A 30-day comment period during which the public can make its views on the proposed plant known started March 28. The public can also express opinions before the California Energy Commission Thursday, April 19 at 5 p.m. at the in the Wavecrest Ballroom.
The authority to approve or deny the project lies with the state of California, not the .
Carlsbad city officials are urging the public to attend the hearing and make their views known directly to the Energy Commission. The City of Carlsbad opposes building a second power plant on the coast because it will prolong the use of the coast as an industrial zone for another 50 years or more.
The report, called a Revised Presiding Member’s Proposed Decision, recommends licensing the plant on a narrow strip of land between the Interstate 5 freeway and the coastal railroad tracks, south of Agua Hedionda Lagoon.
NRG, owner of the Encina Power Station, located on Carlsbad Boulevard just north of Cannon Road, submitted an application to the California Energy Commission in 2007 to build the second plant on its nearly 100-acre coastal site. The proposed plant would generate 540 megawatts of power and consist of two 14-story smoke stacks and two nine-story industrial buildings. There are no plans to sell the power locally.
NRG has made no guarantee that it would tear down the 57-year-old Encina Power Station if the new plant is approved, meaning that Carlsbad would be home to two power plants on its coast.
Since the plant was proposed five years ago, the City of Carlsbad and others throughout the region have raised a number of concerns:
- Today’s smaller, air-cooled plants do not need to be located near water and should instead be built in industrial areas away from the coast.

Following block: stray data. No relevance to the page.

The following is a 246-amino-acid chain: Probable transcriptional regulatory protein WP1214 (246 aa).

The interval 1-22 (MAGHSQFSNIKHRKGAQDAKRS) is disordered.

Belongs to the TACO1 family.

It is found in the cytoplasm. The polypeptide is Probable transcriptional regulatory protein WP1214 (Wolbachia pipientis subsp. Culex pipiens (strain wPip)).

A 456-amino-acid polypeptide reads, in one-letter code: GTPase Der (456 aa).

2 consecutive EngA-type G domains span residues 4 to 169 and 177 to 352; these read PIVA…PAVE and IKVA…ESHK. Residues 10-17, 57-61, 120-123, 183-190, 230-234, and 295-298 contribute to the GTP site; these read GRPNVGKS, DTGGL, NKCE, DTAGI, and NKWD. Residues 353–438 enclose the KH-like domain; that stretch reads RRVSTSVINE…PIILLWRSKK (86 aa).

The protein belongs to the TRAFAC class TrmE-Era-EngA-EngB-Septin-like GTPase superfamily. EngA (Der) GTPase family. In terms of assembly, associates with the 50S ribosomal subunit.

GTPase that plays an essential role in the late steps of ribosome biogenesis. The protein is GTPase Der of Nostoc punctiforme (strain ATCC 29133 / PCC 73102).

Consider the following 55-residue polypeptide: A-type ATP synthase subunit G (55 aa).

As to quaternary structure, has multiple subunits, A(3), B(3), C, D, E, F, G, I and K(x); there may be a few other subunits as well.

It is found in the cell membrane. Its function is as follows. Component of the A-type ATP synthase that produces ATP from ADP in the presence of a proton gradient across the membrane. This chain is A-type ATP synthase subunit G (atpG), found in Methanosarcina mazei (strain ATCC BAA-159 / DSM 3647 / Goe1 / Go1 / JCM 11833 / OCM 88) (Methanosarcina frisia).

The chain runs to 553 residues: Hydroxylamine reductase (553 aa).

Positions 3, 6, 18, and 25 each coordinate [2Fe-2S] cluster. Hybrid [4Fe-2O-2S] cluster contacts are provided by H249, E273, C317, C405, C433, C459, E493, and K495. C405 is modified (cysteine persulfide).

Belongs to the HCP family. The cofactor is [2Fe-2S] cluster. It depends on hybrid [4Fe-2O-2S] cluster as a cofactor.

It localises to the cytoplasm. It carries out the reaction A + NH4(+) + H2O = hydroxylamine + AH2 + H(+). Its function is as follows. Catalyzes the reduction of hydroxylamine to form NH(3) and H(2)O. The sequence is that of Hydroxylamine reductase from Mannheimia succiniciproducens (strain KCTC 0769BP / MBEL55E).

- Once I-5 is widened, the plant would be dangerously close to the freeway and would be the closest power plant ever to a major highway.
- Fire officials have said the proposed site, wedged between the I-5 freeway and railroad tracks, lacks access for fire engines and other emergency vehicles. A fire at a similar plant in Escondido in December 2011 highlighted this concern.
- NRG does not have a contract to sell the power locally, raising concerns that power generated in San Diego would have no local benefit, but instead be used to power Los Angeles, Arizona or Las Vegas.
City of Carlsbad officials also have pointed out that one of the reasons given to construct the plant — a need for new energy — is based on a flawed analysis. The California Independent Systems Operator, the agency responsible for assuring that the state has enough generating capacity to keep everyone’s lights on — originally testified that a new power plant was needed in Carlsbad to maintain the electrical grid’s reliability. The agency admitted recently that it had underestimated the amount of energy available to San Diego County, and therefore the need was overstated. City of Carlsbad officials believe this miscalculation had a direct influence on the Energy Commission’s recommendation to the license the power plant, meaning that recommendation was made in error.
When the old plant is eventually torn down, city officials have said they would like to see the land improved in a way that increases beach and lagoon access and benefits the community. Building a new power plant there would severely limit what could be done with the site, officials have said.
The full commission is expected to hold a final meeting some months after the April hearing, and decide whether to license the plant. Even if the commission votes to license the plant, the project must receive permits from the U.S. E PA., California State Lands Commission and the San Diego Regional Water Quality Control Board.
–Press Release by City of Carlsbad